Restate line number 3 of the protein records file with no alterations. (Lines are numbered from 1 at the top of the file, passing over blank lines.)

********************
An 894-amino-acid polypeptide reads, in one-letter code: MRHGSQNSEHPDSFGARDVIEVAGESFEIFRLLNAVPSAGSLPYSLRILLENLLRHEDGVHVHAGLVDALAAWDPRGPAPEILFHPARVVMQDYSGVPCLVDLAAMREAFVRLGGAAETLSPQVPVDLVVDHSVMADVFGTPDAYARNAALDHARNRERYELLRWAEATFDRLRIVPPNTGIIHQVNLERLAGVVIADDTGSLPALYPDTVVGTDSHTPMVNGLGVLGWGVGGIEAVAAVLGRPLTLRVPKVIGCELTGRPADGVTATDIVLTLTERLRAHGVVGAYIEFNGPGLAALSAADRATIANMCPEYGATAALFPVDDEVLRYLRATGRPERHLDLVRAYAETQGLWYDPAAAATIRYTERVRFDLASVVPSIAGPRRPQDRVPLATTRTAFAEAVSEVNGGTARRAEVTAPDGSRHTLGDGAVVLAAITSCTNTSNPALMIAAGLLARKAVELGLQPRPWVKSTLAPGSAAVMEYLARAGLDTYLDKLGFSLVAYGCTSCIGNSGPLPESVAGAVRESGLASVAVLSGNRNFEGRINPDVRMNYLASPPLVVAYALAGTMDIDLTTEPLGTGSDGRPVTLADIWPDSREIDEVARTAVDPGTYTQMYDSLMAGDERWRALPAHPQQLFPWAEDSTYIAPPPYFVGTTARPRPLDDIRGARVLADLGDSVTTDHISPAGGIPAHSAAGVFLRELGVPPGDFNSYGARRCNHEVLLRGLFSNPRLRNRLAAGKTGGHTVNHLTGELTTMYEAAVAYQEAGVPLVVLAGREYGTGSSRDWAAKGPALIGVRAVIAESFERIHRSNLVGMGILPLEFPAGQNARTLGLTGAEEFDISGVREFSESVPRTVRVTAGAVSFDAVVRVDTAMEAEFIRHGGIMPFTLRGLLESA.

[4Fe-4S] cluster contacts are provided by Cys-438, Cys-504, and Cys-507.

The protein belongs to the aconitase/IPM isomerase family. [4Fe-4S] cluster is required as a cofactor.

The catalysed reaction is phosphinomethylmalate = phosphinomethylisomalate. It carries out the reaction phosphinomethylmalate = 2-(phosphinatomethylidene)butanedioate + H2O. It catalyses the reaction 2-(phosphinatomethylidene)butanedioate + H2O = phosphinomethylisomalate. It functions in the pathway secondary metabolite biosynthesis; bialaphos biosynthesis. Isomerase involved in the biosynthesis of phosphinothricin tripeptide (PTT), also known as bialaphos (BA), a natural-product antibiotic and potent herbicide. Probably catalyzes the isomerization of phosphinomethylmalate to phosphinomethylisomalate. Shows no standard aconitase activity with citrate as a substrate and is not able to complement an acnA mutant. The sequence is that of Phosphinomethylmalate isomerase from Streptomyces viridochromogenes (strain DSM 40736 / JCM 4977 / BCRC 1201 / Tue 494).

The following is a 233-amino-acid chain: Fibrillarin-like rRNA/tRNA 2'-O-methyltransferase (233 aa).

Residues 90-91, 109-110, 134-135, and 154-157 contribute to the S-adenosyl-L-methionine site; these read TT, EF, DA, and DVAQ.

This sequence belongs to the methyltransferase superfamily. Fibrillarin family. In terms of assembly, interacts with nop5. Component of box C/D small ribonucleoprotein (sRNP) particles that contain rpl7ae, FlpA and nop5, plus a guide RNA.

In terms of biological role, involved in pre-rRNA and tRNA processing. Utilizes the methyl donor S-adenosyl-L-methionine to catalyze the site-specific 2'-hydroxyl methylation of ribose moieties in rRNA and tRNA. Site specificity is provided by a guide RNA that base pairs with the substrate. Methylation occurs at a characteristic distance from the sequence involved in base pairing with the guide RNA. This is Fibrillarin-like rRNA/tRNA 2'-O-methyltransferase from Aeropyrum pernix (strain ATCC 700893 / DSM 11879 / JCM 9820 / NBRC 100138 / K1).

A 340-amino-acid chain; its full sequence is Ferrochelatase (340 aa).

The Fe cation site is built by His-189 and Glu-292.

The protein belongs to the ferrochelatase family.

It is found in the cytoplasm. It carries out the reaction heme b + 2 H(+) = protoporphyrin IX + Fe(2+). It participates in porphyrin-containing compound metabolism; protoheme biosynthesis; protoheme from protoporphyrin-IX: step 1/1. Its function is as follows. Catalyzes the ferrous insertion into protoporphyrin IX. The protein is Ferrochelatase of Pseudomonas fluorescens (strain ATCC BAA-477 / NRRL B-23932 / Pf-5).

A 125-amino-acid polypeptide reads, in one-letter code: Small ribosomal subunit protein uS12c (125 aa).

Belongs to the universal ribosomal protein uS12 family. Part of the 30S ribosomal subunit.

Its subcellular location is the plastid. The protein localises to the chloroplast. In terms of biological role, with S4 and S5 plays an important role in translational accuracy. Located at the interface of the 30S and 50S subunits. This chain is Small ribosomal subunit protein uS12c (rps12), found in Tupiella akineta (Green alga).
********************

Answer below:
The protein belongs to the aconitase/IPM isomerase family. [4Fe-4S] cluster is required as a cofactor.